The members of the Public Audit Forum endorse these four main principles:
Independence of public sector auditors from the organisations being audited. Auditors must be independent, to avoid improper influence and allow work to be carried out freely. Independence encompasses the methods of appointment of auditors; the financial relationship between auditor and audited bodies, discretion in the amount of work necessary, the ability to follow up the implementation of recommendations, and the ability to have access to information necessary for audit work.
The wide scope of public audit, covering the audit of financial statements, regularity, propriety and value for money. Public audit involves more than an opinion on accounts. It also covers issues such as regularity, propriety and value for money. In this way, it helps to contribute to corporate governance arrangements of public bodies and public trust in entities delivering public services.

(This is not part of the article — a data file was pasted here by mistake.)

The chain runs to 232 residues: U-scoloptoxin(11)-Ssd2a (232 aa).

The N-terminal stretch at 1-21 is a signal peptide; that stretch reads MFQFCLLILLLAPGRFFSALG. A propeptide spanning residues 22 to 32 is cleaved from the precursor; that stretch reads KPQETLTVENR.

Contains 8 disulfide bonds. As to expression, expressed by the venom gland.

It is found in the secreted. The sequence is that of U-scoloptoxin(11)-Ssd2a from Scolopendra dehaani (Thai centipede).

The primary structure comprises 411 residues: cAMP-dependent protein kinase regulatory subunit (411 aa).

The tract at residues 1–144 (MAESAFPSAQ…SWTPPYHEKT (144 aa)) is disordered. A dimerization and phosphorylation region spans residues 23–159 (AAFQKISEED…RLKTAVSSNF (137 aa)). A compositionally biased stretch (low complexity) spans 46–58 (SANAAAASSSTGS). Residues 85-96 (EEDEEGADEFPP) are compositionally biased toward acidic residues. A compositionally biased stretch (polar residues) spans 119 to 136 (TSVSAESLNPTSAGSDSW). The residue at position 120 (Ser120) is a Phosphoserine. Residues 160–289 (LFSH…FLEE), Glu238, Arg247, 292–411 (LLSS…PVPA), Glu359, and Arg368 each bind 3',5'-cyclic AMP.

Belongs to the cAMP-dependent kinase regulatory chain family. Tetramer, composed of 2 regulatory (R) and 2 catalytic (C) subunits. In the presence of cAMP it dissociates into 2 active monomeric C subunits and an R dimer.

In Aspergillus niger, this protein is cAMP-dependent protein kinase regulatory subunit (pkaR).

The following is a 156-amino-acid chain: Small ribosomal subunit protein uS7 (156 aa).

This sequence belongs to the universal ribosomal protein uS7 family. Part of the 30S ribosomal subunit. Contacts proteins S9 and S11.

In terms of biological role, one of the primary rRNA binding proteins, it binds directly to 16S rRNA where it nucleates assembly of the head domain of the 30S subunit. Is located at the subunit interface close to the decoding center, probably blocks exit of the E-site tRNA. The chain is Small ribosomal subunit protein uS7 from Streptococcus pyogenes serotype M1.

The ability of public auditors to make the results of their audits available to the public, to democratically elected representatives and other key stakeholders. To be effective, there must be appropriate reporting arrangements, under which auditors report the results of their work both to the bodies responsible for funding and to the public.
As public service delivery models change, public sector audit develops so it is relevant to the needs of those holding public bodies to account, the public and other stakeholders. Being responsive to changing environments and emerging risks and communicating in a timely and effective way shows that audit continues to be a credible source of independent and objective insight and guidance to support beneficial change in the public sector.